Trying Hercules Candy’s Peanut Brittle Recipe

I used to do a series on the blog sharing some of my favourite food related YouTube channels before recipe testing and developing. Food channels on YouTube are super common these days but there are always channels to discover that you can get hooked on straight away and Hercules Candy is one of them. I’m not sure how I found them but at the time of writing, they have 275k subscribers and over 47 million views.

Hercules Candy is a family-run candy store in Syracuse, New York and their YouTube channel shows how they make some of their candies which they sell in store and online as well as behind the scenes of the daily running of the store. The videos are really high quality and usually over 20 minutes long making them the perfect watch when you want to relax or want something on in the background! Today’s recipe is inspired by one of their videos and one of their most popular products, Peanut Brittle! I’ve put the video of Hercules Candy making Chocolate Covered Peanut Brittle below!

In the description of the video, they give a brief paragraph about the process and quantities that go into making their peanut brittle “for those who are curious and want specifics”. Obviously I had to scale down the quantities from the 10lbs of corn syrup and the 14lbs of sugar they use to a much more friendly homestyle quantity. I actually increase the amount of peanuts than the ratio Hercules uses.

If you can’t find raw peanuts, then you can also use already roasted peanuts. They are added in later on in the cooking process otherwise they could burn. My first test of this recipe used 140g roasted peanuts and there was no burnt taste adding them in when the sugar mixture was around 128°C. Similarly if you cannot find unsalted nuts, you can use salted roasted nuts, just omit the salt from the recipe.

Corn syrup is a hard ingredient to source in the UK. While you can find it online, golden syrup is probably the easiest replacement for corn syrup and it is readily available here. Golden syrup has a slightly different flavour profile to corn syrup (as well as a different colour) so the brittle may come out differently than Hercules’s brittle. Adding the bicarbonate of soda releases loads of carbon dioxide when it hits the hot sugar mixture and the mixture expands lots. It is important to stir well to dissolve all the bicarbonate of soda.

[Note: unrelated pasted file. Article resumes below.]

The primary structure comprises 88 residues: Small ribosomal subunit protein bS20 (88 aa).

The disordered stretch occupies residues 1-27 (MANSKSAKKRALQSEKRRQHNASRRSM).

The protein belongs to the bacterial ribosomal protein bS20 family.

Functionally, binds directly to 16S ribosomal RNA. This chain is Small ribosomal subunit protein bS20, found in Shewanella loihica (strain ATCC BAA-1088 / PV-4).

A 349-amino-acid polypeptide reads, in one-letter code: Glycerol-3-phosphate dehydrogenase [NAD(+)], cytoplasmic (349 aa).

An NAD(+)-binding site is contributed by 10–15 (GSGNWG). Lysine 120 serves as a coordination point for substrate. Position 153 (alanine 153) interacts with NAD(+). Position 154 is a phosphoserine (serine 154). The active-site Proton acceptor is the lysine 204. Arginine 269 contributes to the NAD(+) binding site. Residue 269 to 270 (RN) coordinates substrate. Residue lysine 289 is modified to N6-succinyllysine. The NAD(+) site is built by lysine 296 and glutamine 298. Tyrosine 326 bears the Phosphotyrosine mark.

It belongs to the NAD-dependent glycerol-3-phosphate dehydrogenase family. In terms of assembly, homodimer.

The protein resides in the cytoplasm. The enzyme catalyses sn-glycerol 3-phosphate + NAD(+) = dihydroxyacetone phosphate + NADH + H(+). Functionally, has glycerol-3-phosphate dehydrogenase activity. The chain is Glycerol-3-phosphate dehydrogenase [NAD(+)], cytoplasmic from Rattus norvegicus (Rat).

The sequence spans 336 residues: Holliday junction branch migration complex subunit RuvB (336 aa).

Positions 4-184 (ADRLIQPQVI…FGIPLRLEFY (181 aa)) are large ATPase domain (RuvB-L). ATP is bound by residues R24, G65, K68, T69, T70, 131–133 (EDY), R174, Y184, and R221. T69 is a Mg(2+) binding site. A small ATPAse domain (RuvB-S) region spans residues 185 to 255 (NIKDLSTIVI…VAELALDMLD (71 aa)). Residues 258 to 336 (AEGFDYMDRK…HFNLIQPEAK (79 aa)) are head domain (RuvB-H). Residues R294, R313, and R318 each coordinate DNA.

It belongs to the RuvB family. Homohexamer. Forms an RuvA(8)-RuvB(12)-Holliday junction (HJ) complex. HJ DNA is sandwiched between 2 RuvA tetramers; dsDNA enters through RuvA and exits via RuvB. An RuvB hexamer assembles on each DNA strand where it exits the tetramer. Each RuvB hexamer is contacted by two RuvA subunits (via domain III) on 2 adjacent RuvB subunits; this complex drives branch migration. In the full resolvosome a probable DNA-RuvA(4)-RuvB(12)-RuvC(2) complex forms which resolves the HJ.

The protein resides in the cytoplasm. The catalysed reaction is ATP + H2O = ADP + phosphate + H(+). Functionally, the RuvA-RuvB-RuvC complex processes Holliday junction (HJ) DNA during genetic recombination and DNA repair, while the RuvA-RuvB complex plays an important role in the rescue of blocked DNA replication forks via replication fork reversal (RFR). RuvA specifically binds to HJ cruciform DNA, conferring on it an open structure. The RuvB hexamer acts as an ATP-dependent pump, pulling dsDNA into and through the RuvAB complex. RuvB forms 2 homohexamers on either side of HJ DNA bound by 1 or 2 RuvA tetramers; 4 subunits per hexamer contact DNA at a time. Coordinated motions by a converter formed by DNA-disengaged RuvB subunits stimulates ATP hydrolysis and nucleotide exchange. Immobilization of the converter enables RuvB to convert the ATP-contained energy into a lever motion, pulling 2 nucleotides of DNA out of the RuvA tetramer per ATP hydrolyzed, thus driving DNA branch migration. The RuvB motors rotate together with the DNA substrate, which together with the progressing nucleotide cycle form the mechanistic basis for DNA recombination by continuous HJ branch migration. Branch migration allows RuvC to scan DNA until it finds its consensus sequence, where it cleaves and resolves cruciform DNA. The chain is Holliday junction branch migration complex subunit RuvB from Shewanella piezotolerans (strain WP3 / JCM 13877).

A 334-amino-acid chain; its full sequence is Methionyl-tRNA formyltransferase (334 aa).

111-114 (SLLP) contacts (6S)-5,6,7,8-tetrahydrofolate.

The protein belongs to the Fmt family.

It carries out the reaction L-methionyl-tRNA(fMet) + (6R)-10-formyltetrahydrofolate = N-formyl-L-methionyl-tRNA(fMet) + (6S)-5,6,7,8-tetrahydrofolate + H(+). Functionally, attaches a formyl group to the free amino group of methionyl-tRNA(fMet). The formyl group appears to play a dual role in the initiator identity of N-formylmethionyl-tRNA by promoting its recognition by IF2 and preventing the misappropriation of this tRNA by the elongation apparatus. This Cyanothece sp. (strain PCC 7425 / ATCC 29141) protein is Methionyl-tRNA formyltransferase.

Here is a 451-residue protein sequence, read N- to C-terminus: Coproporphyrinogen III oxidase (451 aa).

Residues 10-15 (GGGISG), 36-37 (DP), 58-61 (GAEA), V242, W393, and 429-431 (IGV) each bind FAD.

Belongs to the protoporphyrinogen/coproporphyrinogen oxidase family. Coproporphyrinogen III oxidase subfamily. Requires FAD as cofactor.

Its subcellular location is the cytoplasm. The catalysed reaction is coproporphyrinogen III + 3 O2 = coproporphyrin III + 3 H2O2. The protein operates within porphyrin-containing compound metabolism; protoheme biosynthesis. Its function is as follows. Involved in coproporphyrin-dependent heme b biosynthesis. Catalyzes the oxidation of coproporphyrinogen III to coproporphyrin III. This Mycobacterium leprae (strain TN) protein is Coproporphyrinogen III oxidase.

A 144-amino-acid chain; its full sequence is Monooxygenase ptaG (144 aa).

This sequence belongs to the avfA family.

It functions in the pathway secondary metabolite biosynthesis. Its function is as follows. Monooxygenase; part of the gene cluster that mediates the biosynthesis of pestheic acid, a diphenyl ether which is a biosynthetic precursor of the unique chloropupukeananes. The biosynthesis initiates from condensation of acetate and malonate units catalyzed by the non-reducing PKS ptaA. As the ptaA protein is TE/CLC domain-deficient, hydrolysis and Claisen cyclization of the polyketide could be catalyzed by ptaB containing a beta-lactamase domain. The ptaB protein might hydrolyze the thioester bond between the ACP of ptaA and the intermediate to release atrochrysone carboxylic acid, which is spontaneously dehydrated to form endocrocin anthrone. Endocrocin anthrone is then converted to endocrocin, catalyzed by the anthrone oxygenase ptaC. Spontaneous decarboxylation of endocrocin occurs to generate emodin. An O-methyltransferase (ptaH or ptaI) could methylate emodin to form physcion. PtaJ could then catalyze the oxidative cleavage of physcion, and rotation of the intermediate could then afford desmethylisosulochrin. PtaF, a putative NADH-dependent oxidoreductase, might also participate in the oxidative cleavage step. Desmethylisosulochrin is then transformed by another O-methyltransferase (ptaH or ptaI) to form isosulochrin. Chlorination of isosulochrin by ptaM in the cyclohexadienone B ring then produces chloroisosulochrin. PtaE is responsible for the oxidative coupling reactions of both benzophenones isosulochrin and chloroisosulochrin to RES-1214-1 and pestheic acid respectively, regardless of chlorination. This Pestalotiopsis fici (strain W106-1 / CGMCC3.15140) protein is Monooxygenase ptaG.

The combination of syrup, sugar and bicarbonate of soda reminds me of honeycomb recipes. The only difference is the addition of the peanuts and the levelling out of the mixture once it’s poured out from the pan. Hercules stretch out their brittle to make it thinner which helps with getting the brittle, well, brittle! I omit this process from the recipe as the spreading out on the table gets it thin and brittle enough for me.  Hercules take their sugar mixture to 285°F (140°C). I take the mixture to a slightly higher 147°C (296°F) which is the so-called hard crack stage. This is just to extra ensure that the peanut brittle is brittle and has that snap and not a chewy stick-to-your-teeth texture.

95g golden syrup

145g granulated sugar

50ml water

160g raw uncooked peanuts

½ tsp salt

5g bicarbonate of soda

Prepare your surface to pour the peanut brittle out onto; either lightly grease a sheet of non-stick baking parchment or lightly oil your work surface.

In a large heavy based pan, add the golden syrup, sugar and water. Place over a medium heat and bring to the boil, stirring to dissolve the sugar.

If you are using raw peanuts, add the peanuts once the mixture has reached 110°C and stir to coat the peanuts in the sugar mixture. If you are using roasted peanuts, add the peanuts once the mixture has reached 128°C and stir to coat.

At this point leave the mixture to continue to cook, using a food thermometer to check the temperature. Once the mixture has reached 147°C (it will have turned a golden amber colour), remove from the heat.

Sprinkle over the salt and sift over the bicarbonate of soda evenly across the surface. Using a wooden spatula or wooden spoon, stir to incorporate the bicarbonate of soda. The mixture will bubble up and expand rapidly and turn a honeycomb colour. Leave to sit for 1 minute before pouring out onto the prepared surface, scraping down the pan well. Immediately fill the pan with water and return to the heat to help wash the pan.

Using the same wooden spatula/spoon, spread out the brittle to the height of the peanuts and allow to cool fully for about an hour or so. Break up the peanut brittle into bitesize pieces and store in an airtight container to maintain the brittleness.

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